The logic of Games Theory and its further abstractions is clear on that.

    Technology has the power to produce more with less faster than our population has been doubling, and can continue to do that for a while yet, and we are approaching the limits of what can be done within the energy budgets of this planet, and what most would consider reasonable degrees of freedom and resources.

    Fully automated systems have the potential to use sunlight and mass from off planet to create orbiting habitats that could provide vast amounts of surface area, energy and resources for any groups that wish to continue high rates of reproduction, and even then, physical limits imposed by the speed of light are only a couple of millennia away, so the absolute need to limit reproduction cannot be escaped for long.

    Coming back to David’s topic of this essay more directly, he is essentially correct in a sense. And that sense is that exclusively short term self interest at any level is counter to long term self interest at all levels – that is logic 101.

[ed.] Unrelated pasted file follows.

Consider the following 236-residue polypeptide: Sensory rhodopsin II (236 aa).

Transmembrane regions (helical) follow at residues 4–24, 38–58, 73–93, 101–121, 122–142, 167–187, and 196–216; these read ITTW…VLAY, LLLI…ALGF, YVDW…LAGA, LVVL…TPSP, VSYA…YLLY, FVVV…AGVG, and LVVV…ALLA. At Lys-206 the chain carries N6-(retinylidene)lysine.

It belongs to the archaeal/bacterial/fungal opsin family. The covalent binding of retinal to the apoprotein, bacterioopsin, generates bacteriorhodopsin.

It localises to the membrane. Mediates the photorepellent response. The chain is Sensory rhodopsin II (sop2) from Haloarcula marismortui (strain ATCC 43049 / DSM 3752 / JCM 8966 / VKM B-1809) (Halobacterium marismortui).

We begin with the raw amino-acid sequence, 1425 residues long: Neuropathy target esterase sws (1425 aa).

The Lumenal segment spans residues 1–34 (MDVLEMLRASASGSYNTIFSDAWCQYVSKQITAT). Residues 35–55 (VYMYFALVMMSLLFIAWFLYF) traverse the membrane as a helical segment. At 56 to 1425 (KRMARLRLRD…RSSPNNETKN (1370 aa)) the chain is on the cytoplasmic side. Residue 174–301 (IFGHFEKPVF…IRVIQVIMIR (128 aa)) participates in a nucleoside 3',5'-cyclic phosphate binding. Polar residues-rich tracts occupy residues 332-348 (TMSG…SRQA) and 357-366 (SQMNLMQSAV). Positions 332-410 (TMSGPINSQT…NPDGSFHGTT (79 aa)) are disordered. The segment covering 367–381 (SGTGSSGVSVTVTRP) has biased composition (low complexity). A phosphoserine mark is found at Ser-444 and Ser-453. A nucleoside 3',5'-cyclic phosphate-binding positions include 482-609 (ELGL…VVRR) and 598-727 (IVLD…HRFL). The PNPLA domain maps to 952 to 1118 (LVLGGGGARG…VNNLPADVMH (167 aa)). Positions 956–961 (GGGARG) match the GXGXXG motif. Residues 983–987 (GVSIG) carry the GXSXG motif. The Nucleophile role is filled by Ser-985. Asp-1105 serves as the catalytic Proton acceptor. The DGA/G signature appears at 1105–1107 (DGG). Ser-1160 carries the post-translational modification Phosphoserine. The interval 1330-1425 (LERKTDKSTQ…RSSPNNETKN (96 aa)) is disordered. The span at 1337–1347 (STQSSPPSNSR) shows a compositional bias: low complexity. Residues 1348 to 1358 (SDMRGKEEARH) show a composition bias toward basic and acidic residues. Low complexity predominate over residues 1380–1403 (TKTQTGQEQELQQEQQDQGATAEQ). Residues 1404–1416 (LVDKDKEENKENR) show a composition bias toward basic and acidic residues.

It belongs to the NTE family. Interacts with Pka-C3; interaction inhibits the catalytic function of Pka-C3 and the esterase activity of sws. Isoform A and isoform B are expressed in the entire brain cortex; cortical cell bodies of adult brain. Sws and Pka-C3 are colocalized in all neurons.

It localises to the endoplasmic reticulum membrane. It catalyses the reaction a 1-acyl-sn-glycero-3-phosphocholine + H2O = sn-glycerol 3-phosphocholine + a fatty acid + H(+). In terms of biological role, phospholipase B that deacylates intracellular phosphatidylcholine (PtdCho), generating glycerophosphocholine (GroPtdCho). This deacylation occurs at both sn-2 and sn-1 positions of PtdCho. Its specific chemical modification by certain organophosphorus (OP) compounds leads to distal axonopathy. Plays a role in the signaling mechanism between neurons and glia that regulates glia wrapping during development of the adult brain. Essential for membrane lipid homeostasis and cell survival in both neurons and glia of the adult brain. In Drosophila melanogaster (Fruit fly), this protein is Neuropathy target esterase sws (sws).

Of course we all need to ensure our own survival at all levels, and the most effective way to do that is to act cooperatively towards all others if there is a context of sufficient resources for all.

    And such cooperation cannot be naive cooperation, we must start with a large set of strategies to detect cheating and remove any benefit and bring the transgressor back to cooperation at the highest level (as per Ostrom et al).

    And we also need to devote significant resources to exploring new sets of strategies for detecting cheating – thus reinforcing the old adage, the price of liberty is eternal vigilance.